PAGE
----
Nebraska scored nine runs in the first inning, ten in the second, four in the third, nine in the fourth, 13 in the fifth, and five in the sixth before the game was called following the top of the seventh because of the 12-run mercy rule. Eight Huskers accounted for nine home runs in the game. Ken Harvey hit two homers and Scott Larsen, Adam Stern, and Brian Kent hit their first career home runs. Besides setting school team records for runs (50), RBIs (48), and hits (35), Harvey, Jim Bailey and Craig Moore each established or tied individual school records. Harvey and Bailey each scored seven runs in the game, while Moore became the third player in school history to drive in ten runs in a game. Bailey, who only had two official at bats, walked five times to tie a 50-year-old school record. Tom Novak held the previous mark of five set against Denver College on April 18, 1949. In the game, Nebraska scored 23 runs before the Cougars had a base runner, as Husker pitchers retired the first nine Cougar hitters. Eleven Huskers had at least two hits and seven had at least three hits.
Jay Sirianni earned the win by pitching to six batters in the first two innings, as four Huskers held Chicago State to just three runs on three hits.
Nebraska made national headlines after a series-clinching extra inning win over the Texas Longhorns on March 28, 2015, in a game that consisted of a mid-game no hitter, 12 total hits, one run, and 27 strikeouts.
The Longhorns came into Lincoln as the no. 16 team in the country, one year removed from a College World Series appearance. In front of a crowd of 5,852, the Cornhuskers' pitching staff combined for 19 strikeouts, 3 walks, 4 hits allowed, and 210 pitches thrown in 15 scoreless innings of work, including a stretch of nine no-hit innings. From the fourth to the 14th inning, the Longhorns were unable to record a single hit off of Kyle Kubat, Jake Hohensee, Colton Howell or Jeff Chesnut. These four pitchers were honored with the Louisville Slugger National Players of the week award, the first time in NCAA history the award was given to four pitchers from the same school. Kubat threw 8.0 innings, Hohensee 2.0, Howell 2.2, and Chesnut, who got the win, 2.1.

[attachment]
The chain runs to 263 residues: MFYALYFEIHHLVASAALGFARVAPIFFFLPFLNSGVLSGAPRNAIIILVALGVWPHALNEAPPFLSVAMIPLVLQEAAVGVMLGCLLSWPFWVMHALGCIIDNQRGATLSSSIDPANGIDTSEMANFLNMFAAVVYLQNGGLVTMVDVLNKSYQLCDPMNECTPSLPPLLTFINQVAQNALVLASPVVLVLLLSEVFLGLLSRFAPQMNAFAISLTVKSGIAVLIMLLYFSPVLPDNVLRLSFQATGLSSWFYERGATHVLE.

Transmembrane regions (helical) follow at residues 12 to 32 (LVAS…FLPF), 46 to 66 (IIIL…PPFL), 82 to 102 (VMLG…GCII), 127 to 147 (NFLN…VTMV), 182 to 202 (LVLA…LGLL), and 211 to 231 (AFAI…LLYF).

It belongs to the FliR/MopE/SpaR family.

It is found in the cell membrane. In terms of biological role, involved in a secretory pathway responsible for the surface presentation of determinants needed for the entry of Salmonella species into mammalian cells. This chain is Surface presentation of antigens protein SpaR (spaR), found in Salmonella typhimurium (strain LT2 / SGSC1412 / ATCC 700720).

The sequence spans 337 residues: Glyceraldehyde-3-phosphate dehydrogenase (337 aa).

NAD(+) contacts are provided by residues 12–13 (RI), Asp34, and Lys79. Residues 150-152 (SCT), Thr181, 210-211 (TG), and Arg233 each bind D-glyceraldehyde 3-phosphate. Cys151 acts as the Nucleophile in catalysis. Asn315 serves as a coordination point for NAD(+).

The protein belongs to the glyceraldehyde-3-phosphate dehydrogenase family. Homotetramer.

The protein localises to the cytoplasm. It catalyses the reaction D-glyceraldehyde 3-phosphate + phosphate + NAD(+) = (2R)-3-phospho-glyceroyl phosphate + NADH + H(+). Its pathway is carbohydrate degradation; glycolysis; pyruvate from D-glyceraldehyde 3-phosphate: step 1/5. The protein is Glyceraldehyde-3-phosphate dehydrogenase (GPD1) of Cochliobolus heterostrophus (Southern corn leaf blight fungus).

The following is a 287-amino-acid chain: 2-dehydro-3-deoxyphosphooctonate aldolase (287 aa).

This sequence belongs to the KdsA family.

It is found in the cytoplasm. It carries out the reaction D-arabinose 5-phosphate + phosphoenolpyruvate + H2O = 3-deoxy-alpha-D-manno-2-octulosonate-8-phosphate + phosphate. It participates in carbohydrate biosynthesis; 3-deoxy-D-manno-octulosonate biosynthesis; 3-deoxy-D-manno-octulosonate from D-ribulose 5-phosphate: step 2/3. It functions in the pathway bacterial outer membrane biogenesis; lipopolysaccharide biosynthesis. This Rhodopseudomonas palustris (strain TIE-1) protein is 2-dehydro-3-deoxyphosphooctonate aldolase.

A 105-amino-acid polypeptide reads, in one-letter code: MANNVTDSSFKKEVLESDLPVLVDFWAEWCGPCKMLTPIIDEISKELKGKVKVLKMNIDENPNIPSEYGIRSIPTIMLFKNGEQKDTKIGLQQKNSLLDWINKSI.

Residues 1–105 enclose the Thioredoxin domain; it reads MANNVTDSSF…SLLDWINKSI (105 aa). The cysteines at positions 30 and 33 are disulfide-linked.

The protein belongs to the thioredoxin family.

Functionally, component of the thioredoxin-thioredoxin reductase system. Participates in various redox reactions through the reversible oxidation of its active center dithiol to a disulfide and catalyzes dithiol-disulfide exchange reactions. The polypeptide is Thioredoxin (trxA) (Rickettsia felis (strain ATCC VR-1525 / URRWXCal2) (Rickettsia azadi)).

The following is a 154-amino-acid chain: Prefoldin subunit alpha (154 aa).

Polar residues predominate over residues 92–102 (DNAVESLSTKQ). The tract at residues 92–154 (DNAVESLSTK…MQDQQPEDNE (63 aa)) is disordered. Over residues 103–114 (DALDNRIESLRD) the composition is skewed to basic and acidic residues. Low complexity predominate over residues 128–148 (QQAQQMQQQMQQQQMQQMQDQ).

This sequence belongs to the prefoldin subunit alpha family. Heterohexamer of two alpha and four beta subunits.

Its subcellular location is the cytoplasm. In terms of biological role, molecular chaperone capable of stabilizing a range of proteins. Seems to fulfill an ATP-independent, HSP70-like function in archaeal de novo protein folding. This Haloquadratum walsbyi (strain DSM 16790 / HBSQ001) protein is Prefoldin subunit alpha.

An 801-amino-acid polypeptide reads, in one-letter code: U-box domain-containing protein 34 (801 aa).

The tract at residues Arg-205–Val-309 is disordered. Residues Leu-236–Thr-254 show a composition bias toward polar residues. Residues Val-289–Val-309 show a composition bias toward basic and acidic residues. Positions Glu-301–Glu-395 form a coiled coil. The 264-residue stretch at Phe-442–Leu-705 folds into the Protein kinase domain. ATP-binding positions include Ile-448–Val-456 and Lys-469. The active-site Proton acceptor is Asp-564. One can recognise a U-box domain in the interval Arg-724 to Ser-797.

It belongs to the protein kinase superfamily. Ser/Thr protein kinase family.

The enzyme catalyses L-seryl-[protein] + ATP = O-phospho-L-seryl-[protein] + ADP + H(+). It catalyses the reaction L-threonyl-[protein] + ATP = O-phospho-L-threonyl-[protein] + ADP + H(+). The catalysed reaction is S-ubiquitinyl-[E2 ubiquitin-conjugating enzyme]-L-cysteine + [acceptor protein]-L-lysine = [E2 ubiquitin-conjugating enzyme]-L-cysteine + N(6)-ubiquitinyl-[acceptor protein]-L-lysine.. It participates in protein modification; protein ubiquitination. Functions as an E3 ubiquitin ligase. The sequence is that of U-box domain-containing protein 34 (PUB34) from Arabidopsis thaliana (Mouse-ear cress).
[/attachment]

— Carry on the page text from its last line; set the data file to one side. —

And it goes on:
Nebraska had runners in scoring position in the tenth, 11th, 12th, and 13th innings but were unable to score until Austin Darby's walk-off single in the 15th scored Tanner Lubach from second.
The following day the Huskers finished a sweep of the Longhorns, allowing just three runs in 33 innings (1 run on Friday, 0 runs on Saturday, and 2 runs on Sunday) over the course of the series. During this three-game stretch, Nebraska's pitching staff recorded 33 strikeouts with just 5 walks.
Honors and awards
Dick Howser Trophy
The Dick Howser Trophy is presented annually to the best amateur baseball player in the country by the National Collegiate Baseball Writers Association.
- Alex Gordon: 2005
Golden Spikes Award
The Golden Spikes Award is presented annually to the most outstanding collegiate baseball player in the country by USA Baseball.
- Alex Gordon: 2005
- The Huskers have produced 16 first-team All-Americans. Ten came while Nebraska played in the Big 12, with Alex Gordon and Shane Komine earning the honor twice.
Major League players
|Drew Anderson||2001–03||2006||Milwaukee Brewers|
|Cody Asche||2008–10||2013–present||Philadelphia Phillies|
|Stan Bahnsen||1965||1966–82||New York Yankees, Chicago White Sox, Oakland Athletics, Montreal Expos, California Angels, Philadelphia Phillies|
|Troy Brohawn||1992–94||2001–03||Arizona Diamondbacks, San Francisco Giants, Los Angeles Dodgers|
|Andrew Brown||2006–07||2011-12||St. Louis Cardinals, Colorado Rockies|
|Tim Burke||1978–80||1985–92||Montreal Expos, New York Mets, New York Yankees|
|Bob Cerv||1947–50||1951–62||Kansas City Athletics, New York Yankees, Los Angeles Angels, Houston Astros|
|Joba Chamberlain||2005–06||2007–Present||New York Yankees, Detroit Tigers, Kansas City Royals, Cleveland|
|Brian Duensing||2002–05||2009–Present||Minnesota Twins, Baltimore Orioles, Chicago Cubs|
|Steve Edlefsen||2006-07||2011-12||San Francisco Giants|
|Darin Erstad||1993–95||1996–2009||Los Angeles Angels of Anaheim, Chicago White Sox, Houston Astros|
|Alex Gordon||2003–05||2007–Present||Kansas City Royals|
|Kip Gross||1986||1990–93, 1999–2000||Cincinnati Reds, Los Angeles Dodgers, Boston Red Sox, Houston Astros|
|Ken Harvey||1997–99||2001–05||Kansas City Royals|
|Eric Helfand||1988||1993–95||Oakland Athletics|
|Buddy Hunter||1966||1971–75||Boston Red Sox|
|Dan Jennings||2006-08||2012||Miami Marlins|
|Dan Johnson||2000–01||2005–08,10–12||Oakland Athletics, Tampa Bay Rays, Chicago White Sox|
|Kevin Jordan||1990||1995–2001||Philadelphia Phillies|